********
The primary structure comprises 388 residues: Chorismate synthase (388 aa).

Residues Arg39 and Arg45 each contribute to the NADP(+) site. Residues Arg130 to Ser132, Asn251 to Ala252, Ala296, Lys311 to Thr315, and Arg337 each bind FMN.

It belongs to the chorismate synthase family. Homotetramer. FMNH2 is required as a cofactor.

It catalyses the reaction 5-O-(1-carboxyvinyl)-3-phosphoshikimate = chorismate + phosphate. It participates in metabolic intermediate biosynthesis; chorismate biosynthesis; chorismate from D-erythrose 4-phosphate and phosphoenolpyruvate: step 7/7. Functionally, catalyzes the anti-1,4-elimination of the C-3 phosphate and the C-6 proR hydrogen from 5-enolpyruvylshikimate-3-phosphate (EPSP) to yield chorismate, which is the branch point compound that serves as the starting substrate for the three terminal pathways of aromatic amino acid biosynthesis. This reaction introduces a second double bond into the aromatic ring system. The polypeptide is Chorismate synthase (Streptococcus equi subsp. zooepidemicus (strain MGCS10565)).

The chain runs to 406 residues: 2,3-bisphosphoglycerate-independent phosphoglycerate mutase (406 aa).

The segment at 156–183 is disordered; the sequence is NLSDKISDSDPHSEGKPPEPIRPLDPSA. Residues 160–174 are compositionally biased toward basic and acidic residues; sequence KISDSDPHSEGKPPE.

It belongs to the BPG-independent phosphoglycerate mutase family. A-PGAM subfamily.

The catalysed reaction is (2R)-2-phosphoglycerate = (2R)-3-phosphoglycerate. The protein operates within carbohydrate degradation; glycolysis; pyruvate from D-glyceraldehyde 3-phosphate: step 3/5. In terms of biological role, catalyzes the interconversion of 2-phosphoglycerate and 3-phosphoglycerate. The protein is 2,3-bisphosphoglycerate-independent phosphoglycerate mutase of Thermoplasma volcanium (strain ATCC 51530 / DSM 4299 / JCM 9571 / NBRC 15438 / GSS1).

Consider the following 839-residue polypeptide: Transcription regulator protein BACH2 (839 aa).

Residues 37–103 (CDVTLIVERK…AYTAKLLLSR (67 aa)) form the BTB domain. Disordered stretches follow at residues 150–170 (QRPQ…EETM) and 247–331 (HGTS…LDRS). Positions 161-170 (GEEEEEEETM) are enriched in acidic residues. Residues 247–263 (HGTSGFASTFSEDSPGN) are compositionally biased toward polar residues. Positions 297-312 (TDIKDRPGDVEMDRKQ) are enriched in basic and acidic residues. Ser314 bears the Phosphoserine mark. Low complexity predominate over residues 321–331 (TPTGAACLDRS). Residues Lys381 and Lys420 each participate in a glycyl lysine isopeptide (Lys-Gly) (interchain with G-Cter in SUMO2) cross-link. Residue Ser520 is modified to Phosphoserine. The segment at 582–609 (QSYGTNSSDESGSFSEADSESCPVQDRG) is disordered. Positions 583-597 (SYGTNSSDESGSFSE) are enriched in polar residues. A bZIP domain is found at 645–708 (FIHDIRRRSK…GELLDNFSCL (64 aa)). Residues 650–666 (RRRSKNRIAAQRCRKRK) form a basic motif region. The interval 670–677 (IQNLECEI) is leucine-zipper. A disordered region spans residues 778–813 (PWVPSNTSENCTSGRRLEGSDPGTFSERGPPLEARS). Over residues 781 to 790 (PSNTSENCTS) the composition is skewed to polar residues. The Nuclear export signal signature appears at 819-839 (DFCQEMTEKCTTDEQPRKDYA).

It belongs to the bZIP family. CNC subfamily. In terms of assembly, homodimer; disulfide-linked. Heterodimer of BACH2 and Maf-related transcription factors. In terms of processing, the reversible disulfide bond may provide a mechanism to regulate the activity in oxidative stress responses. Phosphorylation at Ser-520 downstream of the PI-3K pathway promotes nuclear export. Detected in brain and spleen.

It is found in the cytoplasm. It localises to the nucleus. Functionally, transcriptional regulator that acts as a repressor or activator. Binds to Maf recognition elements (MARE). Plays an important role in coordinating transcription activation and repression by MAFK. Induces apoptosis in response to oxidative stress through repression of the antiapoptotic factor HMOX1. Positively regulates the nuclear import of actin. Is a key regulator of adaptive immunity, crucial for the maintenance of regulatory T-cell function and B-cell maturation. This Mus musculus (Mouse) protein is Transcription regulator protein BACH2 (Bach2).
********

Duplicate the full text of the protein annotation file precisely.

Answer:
The primary structure comprises 388 residues: Chorismate synthase (388 aa).

Residues Arg39 and Arg45 each contribute to the NADP(+) site. Residues Arg130 to Ser132, Asn251 to Ala252, Ala296, Lys311 to Thr315, and Arg337 each bind FMN.

It belongs to the chorismate synthase family. Homotetramer. FMNH2 is required as a cofactor.

It catalyses the reaction 5-O-(1-carboxyvinyl)-3-phosphoshikimate = chorismate + phosphate. It participates in metabolic intermediate biosynthesis; chorismate biosynthesis; chorismate from D-erythrose 4-phosphate and phosphoenolpyruvate: step 7/7. Functionally, catalyzes the anti-1,4-elimination of the C-3 phosphate and the C-6 proR hydrogen from 5-enolpyruvylshikimate-3-phosphate (EPSP) to yield chorismate, which is the branch point compound that serves as the starting substrate for the three terminal pathways of aromatic amino acid biosynthesis. This reaction introduces a second double bond into the aromatic ring system. The polypeptide is Chorismate synthase (Streptococcus equi subsp. zooepidemicus (strain MGCS10565)).

The chain runs to 406 residues: 2,3-bisphosphoglycerate-independent phosphoglycerate mutase (406 aa).

The segment at 156–183 is disordered; the sequence is NLSDKISDSDPHSEGKPPEPIRPLDPSA. Residues 160–174 are compositionally biased toward basic and acidic residues; sequence KISDSDPHSEGKPPE.

It belongs to the BPG-independent phosphoglycerate mutase family. A-PGAM subfamily.

The catalysed reaction is (2R)-2-phosphoglycerate = (2R)-3-phosphoglycerate. The protein operates within carbohydrate degradation; glycolysis; pyruvate from D-glyceraldehyde 3-phosphate: step 3/5. In terms of biological role, catalyzes the interconversion of 2-phosphoglycerate and 3-phosphoglycerate. The protein is 2,3-bisphosphoglycerate-independent phosphoglycerate mutase of Thermoplasma volcanium (strain ATCC 51530 / DSM 4299 / JCM 9571 / NBRC 15438 / GSS1).

Consider the following 839-residue polypeptide: Transcription regulator protein BACH2 (839 aa).

Residues 37–103 (CDVTLIVERK…AYTAKLLLSR (67 aa)) form the BTB domain. Disordered stretches follow at residues 150–170 (QRPQ…EETM) and 247–331 (HGTS…LDRS). Positions 161-170 (GEEEEEEETM) are enriched in acidic residues. Residues 247–263 (HGTSGFASTFSEDSPGN) are compositionally biased toward polar residues. Positions 297-312 (TDIKDRPGDVEMDRKQ) are enriched in basic and acidic residues. Ser314 bears the Phosphoserine mark. Low complexity predominate over residues 321–331 (TPTGAACLDRS). Residues Lys381 and Lys420 each participate in a glycyl lysine isopeptide (Lys-Gly) (interchain with G-Cter in SUMO2) cross-link. Residue Ser520 is modified to Phosphoserine. The segment at 582–609 (QSYGTNSSDESGSFSEADSESCPVQDRG) is disordered. Positions 583-597 (SYGTNSSDESGSFSE) are enriched in polar residues. A bZIP domain is found at 645–708 (FIHDIRRRSK…GELLDNFSCL (64 aa)). Residues 650–666 (RRRSKNRIAAQRCRKRK) form a basic motif region. The interval 670–677 (IQNLECEI) is leucine-zipper. A disordered region spans residues 778–813 (PWVPSNTSENCTSGRRLEGSDPGTFSERGPPLEARS). Over residues 781 to 790 (PSNTSENCTS) the composition is skewed to polar residues. The Nuclear export signal signature appears at 819-839 (DFCQEMTEKCTTDEQPRKDYA).

It belongs to the bZIP family. CNC subfamily. In terms of assembly, homodimer; disulfide-linked. Heterodimer of BACH2 and Maf-related transcription factors. In terms of processing, the reversible disulfide bond may provide a mechanism to regulate the activity in oxidative stress responses. Phosphorylation at Ser-520 downstream of the PI-3K pathway promotes nuclear export. Detected in brain and spleen.

It is found in the cytoplasm. It localises to the nucleus. Functionally, transcriptional regulator that acts as a repressor or activator. Binds to Maf recognition elements (MARE). Plays an important role in coordinating transcription activation and repression by MAFK. Induces apoptosis in response to oxidative stress through repression of the antiapoptotic factor HMOX1. Positively regulates the nuclear import of actin. Is a key regulator of adaptive immunity, crucial for the maintenance of regulatory T-cell function and B-cell maturation. This Mus musculus (Mouse) protein is Transcription regulator protein BACH2 (Bach2).